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Battery Tester

Discussion in 'Electronic Repair' started by Too_Many_Tools, Oct 20, 2007.

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  1. Does anyone have a favorite battery tester that they would recommend?

    Other than what Radio Shack sells I see little else available.

    Thanks

    TMT
     
  2. Look again, this time using "battery tester" as Google search keyword.

    Sure. For automobile batteries, I use one of these:
    <http://www.harborfreight.com/cpi/ctaf/displayitem.taf?Itemnumber=91129>
    <http://www.harborfreight.com/cpi/ctaf/displayitem.taf?Itemnumber=90636>
    I have one of the 500A variety. If it gets hot and tries to catch
    fire, the battery is good.

    For smaller batteries, I just use a DVG (digital volts guesser).
    Depending on battery chemistry, I can usually determine whether the
    battery is totally dead, shorted, or otherwise ready for recycling.
    What I can't determine with a DVG is if the capacity of the battery is
    anywhere near the specified values. For that, I have to create a
    discharge curve, and compare it to a known good battery. I built my
    own long ago consisting of a test socket (for AA, C, D cells),
    constant current load, and an ancient strip chart recorder. I can
    tell if a battery or battery pack are dying by comparing the original
    curve, with the current test curve.

    A more modern version can be found for about $100 at:
    <http://www.westmountainradio.com/CBA_ham.htm>
    <http://www.westmountainradio.com/pdf/QST CBA PG40.pdf>
    I don't own one of these, yet.
     
  3. Jamie

    Jamie Guest

    Is that anything like back in the witch hunt days?
    If they drowned when held under water, I guess that
    meant they weren't a witch ?
    what analogy :)
     
  4. Ummm... that was during the Salem witch hunts. Back then, they didn't
    have the benefit of industry and government approved inspections,
    standards, and testing procedures. Forced to invent their own, they
    produced something similar to hiring a competitor to design your QA
    procedures. Everything was guaranteed to fail.

    In this case, the basic assumption was that a witch would float while
    a non-witch would sink and drown. It would have been simple enough to
    just throw the test sample into a pool of clean water with a known and
    controlled pH. If they couldn't swim underwater, they were a witch.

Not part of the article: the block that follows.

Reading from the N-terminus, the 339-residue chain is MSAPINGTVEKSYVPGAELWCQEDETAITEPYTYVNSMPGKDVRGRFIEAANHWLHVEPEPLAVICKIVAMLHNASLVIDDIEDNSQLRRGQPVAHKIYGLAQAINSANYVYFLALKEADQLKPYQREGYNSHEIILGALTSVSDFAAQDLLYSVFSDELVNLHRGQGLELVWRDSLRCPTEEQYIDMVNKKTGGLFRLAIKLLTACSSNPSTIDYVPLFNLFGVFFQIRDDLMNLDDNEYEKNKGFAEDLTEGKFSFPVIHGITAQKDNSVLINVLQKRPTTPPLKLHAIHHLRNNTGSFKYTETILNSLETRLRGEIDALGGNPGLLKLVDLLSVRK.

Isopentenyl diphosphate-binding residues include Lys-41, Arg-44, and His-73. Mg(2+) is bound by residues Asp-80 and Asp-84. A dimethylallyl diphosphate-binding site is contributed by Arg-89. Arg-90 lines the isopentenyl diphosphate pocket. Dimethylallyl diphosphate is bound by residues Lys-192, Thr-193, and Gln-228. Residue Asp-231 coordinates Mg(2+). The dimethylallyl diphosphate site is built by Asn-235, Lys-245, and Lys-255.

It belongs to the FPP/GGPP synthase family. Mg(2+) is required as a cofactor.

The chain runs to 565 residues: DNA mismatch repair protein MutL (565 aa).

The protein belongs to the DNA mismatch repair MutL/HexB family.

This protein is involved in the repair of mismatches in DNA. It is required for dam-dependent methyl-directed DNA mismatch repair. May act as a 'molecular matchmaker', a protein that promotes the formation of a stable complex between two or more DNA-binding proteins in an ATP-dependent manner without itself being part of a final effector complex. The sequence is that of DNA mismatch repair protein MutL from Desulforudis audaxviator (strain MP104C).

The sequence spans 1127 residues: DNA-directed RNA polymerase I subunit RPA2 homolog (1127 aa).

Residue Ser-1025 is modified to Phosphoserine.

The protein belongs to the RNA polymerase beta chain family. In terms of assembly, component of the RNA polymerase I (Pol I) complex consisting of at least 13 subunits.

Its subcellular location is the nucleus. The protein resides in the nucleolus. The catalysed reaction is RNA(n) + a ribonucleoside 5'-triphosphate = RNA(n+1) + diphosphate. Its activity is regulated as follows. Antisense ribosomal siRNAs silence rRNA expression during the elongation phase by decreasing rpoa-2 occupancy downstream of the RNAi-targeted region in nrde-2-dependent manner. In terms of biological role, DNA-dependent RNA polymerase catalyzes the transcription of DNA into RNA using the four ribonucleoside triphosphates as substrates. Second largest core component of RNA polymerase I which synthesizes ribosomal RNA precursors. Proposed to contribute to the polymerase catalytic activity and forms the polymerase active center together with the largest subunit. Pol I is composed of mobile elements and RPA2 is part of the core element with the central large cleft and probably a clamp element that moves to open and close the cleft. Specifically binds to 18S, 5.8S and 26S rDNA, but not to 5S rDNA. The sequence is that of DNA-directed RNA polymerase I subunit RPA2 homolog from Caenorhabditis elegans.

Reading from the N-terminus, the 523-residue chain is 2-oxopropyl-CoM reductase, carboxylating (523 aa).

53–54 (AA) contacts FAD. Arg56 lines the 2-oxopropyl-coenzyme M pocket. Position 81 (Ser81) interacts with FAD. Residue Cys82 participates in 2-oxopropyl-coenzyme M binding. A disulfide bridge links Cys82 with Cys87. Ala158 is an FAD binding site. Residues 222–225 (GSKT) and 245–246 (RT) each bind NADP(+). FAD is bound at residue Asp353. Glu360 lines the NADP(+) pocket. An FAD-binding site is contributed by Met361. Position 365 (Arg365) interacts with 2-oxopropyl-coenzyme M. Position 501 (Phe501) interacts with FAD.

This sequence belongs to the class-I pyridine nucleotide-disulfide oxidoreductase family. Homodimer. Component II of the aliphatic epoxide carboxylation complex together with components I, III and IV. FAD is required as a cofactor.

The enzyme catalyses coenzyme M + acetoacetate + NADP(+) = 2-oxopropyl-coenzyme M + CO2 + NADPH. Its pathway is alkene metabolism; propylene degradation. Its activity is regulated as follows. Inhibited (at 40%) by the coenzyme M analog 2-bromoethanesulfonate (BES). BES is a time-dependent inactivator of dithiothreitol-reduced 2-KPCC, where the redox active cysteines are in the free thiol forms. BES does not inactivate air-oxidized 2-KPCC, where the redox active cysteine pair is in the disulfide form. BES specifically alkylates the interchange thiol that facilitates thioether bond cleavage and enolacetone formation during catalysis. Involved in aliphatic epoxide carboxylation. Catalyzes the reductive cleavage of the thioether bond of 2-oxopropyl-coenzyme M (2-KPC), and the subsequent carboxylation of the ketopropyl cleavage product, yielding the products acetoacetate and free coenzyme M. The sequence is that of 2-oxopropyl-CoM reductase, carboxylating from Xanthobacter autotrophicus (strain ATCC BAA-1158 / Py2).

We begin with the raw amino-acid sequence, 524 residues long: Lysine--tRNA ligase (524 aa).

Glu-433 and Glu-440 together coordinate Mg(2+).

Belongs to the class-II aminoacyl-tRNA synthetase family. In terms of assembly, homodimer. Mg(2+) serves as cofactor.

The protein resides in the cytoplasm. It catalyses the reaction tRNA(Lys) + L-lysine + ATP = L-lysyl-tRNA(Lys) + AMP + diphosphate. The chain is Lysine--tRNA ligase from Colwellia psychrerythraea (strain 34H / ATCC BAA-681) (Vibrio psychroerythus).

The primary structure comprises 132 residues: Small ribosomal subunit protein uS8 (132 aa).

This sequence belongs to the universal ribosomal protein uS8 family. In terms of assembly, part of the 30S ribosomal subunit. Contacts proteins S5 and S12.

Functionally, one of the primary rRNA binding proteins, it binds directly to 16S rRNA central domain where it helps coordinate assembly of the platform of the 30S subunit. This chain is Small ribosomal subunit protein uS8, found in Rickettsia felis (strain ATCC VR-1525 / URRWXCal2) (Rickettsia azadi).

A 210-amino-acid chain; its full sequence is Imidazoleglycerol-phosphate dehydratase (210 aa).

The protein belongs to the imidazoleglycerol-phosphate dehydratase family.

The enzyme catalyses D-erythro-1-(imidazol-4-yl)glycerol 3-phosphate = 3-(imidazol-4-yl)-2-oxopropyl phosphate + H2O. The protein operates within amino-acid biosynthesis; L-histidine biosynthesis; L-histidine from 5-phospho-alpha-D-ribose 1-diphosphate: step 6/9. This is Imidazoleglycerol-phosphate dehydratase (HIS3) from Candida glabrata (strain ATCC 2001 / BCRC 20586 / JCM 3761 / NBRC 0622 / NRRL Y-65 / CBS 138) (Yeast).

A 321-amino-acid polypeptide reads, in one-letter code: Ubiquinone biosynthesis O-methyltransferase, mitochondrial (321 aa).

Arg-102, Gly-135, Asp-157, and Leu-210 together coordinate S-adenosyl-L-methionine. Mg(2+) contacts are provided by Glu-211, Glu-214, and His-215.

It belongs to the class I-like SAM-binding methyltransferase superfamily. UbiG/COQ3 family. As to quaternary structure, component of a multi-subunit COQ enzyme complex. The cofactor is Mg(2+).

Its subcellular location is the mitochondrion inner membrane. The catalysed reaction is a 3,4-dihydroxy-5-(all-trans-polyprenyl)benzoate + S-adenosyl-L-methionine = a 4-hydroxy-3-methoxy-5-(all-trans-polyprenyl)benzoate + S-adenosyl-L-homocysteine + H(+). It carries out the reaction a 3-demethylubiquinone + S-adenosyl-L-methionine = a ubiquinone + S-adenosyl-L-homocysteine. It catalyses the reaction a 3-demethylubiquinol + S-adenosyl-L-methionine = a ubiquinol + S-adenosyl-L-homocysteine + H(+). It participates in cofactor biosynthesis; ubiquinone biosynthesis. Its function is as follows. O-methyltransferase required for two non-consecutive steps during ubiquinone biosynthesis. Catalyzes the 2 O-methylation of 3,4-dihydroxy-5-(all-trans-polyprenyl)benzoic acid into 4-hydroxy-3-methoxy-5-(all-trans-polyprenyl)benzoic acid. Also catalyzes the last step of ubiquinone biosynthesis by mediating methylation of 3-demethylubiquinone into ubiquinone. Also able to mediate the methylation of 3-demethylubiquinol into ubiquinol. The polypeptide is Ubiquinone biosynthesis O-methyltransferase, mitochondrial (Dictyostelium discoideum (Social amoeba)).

If they floundered around thrashed about, they were either a witch or
    at least a good candidate for swimming lessons.

    Since the local church was deemed to be the competition of witchcraft,
    they added an unrealistic time limit. Instead of waiting for the
    floatation test to culminate, they attempted to accelerate the test by
    holding the test sample under water. The results were predictable.
    Everyone drowned.

    This is terrible QA testing, but is very similar to battery testing.
    If you give the battery time to discharge properly, it will simply
    heat up the load and incinerate everything nearby. However, if you
    attempt to accelerate the process by shorting the battery, you're more
    likely to have an explosion.

    Were we to suffer an infestation of witches today, the methodology
    would be quite different. Various industry trade organizations would
    immediately engage in a turf war to inscribe the necessary test
    standards. One is selected by virtue of the size of the consortium
    they can collect, the conglomeration of academics, pundits, industry
    burnouts, and newly minted engineers meet to hammer out a suitable
    standard for witch testing. Each group contributes its best practices
    and patented rituals. After years of expense accounts, travel costs,
    voluminous email, and multiple votes, a miserable compromise is
    reached. The standard is then published and sold an exorbitant cost.
    Of course, by then it's too late to do anything about the witch
    infestation, so the test procedure expands to include warlocks,
    werewolves, vampires, and such. By this time, researchers have
    discovered various security holes and inconsistencies in the original
    test procedures, and amendments and annexes are inscribed.

    Sometimes, I wonder if the Salem witch hunt method wasn't all that
    bad.
     
  5. Excellent Jeff...just excellent.

    I assume you are being held captive somewhere in a lab at a
    undisclosed location monitoring a test that has no chance of
    succeeding.

    Usenet has saved my sanity more than once also.;<)


    TMT
     
  6. Thanks. At least I can get something right today.
    That would be considered a vacation. I'm currently at home,
    surrounded by tons of paperwork, various home projects, an ever
    growing pile of eWaste candidates, and innumerable delayed chores.
    Instead of doing all that, I've been slogging my way through the
    various IEEE-802.11 documents, wondering what were they thinking when
    they threw that mess together. Engineers writing like lawyers?
    Anyway, I needed some comic relief to delay turning my brain to mush.
    Think about what did you do Saturday evenings before you discovered
    usenet news. Then, ask yourself if your sanity has really been
    saved.
     
  7. PhattyMo

    PhattyMo Guest

    LOL...I was just talking about that the other night..
    You're F'ed either way..Catch-22.
     
  8. gugle is u r friend u sad pathetic loser wanker.
     
  9. Tuner Watson

    Tuner Watson Guest

    I got one at a local dollar store that works fine for AA, AAA, C, D, 9V and you
    can even test flat 'button' batteries with it. It's a very cheap looking device
    but it works. It says YUANSHIN on the front, whatever that means.
     
  10. What was the dollar store's name?

    TMT
     
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